Here are the ingredients:

Sweet Potato Rolls Ingredients

The recipe calls for 1/2 cup of mashed sweet potato.  I boiled a small sweet potato for about 45 minutes, skinned and mashed it, and measured out 1/2 cup.

The dough mixed up nicely, and was easy to knead.  It was much softer than a typical white bread dough due to the sweet potato, and a lovely light orange color.  After letting the dough rise for 45 minutes, I divided it into 24 approximately equal pieces and rolled each one into a ball.  After another 30 minutes of rising time, I glazed the rolls with a cream and egg mixture and they were ready for the oven.

Sweet Potato Rolls After Second Rising

The rolls were done after 15 minutes at 375 degrees.

Sweet Potato Rolls

Sweet Potato Rolls are the perfect bread for a Thanksgiving spread: light and fluffy, with a subtle flavor sweet potato and a hint of sweetness.  This Beard on Bread recipe just might become a family tradition.

Pronto Pumpernickel
November 9, 2011

by stacy
Published on: November 9, 2011
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“[Pronto Pumpernickel] makes a delicious, moist, round loaf resembling the Middle European rye breads.”
-James Beard, Beard on Bread

Pronto Pumpernickel is a unique Beard on Bread recipe because it starts with a pre-packaged bread mix.  Much more on the debacle that turned out to be later.

Here are the ingredients:

Pronto Pumpernickel Ingredients

My problems started with the hot roll mix itself.  The recipe calls for a 13 3/4 ounce package of hot roll mix; I could only find a 16 ounce package.  Since I don’t have a kitchen scale, I carefully measured my mix by volume, and then set up a ratio to determine how much roll mix to discard.  Then came the next step: “Prepare a hot-roll mix as directed on package.”  I interpreted this to mean, well, prepare the mix as directed on package.  I set up another ratio to determine how much water to use (85% of one cup), and added the required butter and eggs.

The next step was where everything fell apart.  Following Beard’s instructions, I added another 3/4 cup of water, 1/4 cup molasses, 3/4 cup of rye flour, and 1 1/2 teaspoons of caraway seeds to the prepared mix.  This resulted in a soupy mess that resembled porridge more than bread dough.  So, either 1) bread mixes and the directions for preparing them have changed drastically since 1973 or 2) I was supposed to leave out the water as called for by the mix and just use the water called for by the recipe.  My best guess is number two, but that seems to directly contradict the first line of the recipe.

Regardless, I had a problem.  I added an additional 3/4 cup of rye flour to no avail.  Then, apparantly not heeding any of the lessons I learned from Cornmeal Bread, I turned the dough onto my cutting board and tried to knead it.  The dough was so sticky that I had to enlist Mike’s help to dump flour on the dough as I attempted to scrape dough from my hands.  After adding about 3/4 cup of all-purpose flour, I finally had  dough that I could knead.  After kneading, I let it rise for an hour, shaped it into a round loaf, and let it rise again for about half an hour.

Pronto Pumpernickel After Second Rising

I baked the loaf at 375 degrees for 45 minutes.  It was a nice looking free-form loaf, if I may say so myself.

Pronto Pumpernickel

As far as taste, considering all the modifications I made to the recipe it came out pretty well.  There wasn’t enough flavor in the way of salt or caraway seed, since I added so much flour, but the crust was incredible–nice and crunchy.  At some point, I may retry Pronto Pumpernickel without adding the water call for by the recipe, just to see if that works.  But I have a lot of recipes to work my way through before I get there.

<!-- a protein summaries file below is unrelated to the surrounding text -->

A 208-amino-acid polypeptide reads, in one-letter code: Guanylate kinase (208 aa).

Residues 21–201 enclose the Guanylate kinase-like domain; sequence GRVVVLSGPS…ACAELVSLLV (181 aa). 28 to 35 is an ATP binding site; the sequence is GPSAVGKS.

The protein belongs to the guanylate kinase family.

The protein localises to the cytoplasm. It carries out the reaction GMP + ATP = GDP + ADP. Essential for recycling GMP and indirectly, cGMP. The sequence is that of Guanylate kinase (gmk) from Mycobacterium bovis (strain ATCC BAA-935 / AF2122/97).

Persimmon Bread
November 6, 2011

by stacy
Published on: November 6, 2011
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“This old recipe, sent to me by a dear friend from the Middle West, makes a bread that is almost cakelike in texture…It is unusual, rich, and thoroughly delicious.”
-James Beard, Beard on Bread

I have been a persimmon quest for almost two months now.  They are extremely difficult to find in the Minneapolis-St. Paul metro area in the fall: I struck out at my big-box grocery store, the farmer’s market, and the Linden Hills Co-op.  Just as I was about to give up and buy persimmon puree online at an exorbitant price, I happened along some persimmons at the Mississippi Market when I was visiting St. Paul.  It was a happy day, up there with my last day of high school gym class and the day I discovered Nutella.

So what is a persimmon?  It’s an orange fruit that looks like a pointy tomato:

Persimmon

After letting my persimmons ripen on the counter for a week, I tackled Persimmon Bread last Friday.

Here are the ingredients:

Persimmon Bread Ingredients

There are a couple inaccuracies in this picture: 1) the recipe calls for baking soda, not baking powder, which I luckily realized before mixing it in, and 2) there were four persimmons, not three, but I had already made persimmon puree with one of them.  I also substituted nutmeg for mace and left out the raisins (no surprise there!)

Beard doesn’t specify how to go about making persimmon puree.  I used a potato masher.  From experience, I can assure you that it works much better to peel the persimmon first, instead of smashing the persimmon and then picking out pieces of peel.  The persimmon puree tasted like peaches.

Persimmon Puree

Pureeing the persimmons is the most difficult part of this recipe.  Since this is a baking soda bread, I simply mixed the ingredients together.  There is a lot of everything in this recipe: two sticks of butter, four eggs, two cups of sugar, and 2/3 of a cup of bourbon.  Feeling slightly woozy from the alcohol fumes, I poured the batter into three quart-sized Pyrex dishes.

Persimmon Bread Before Baking

I baked the loaves for 1 hour at 350 degrees, checking for doneness by poking the loaves with a cake tester.

Persimmon Bread

The loaves looked pretty darn cute.  The taste was another matter: Persimmon Bread tastes like bourbon.  This may be a positive selling point for some people, but after hunting for two months and spending $7.96 on organic persimmons, I wanted my bread to actually taste like said persimmons.  On the plus side, Mike thought the bread was pretty good and has made his way through one loaf.  Next time, I’ll skip the persimmons and just add some more bourbon.

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About the Baker
I'm a paralegal living and working in the Minneapolis-St. Paul metro area. Besides baking, blogging, and eating bread, I love knitting and enjoying the Minnesota outdoors. My husband, Mike, is the Brooks Bakes Bread website developer, bread photographer, and chief taste tester.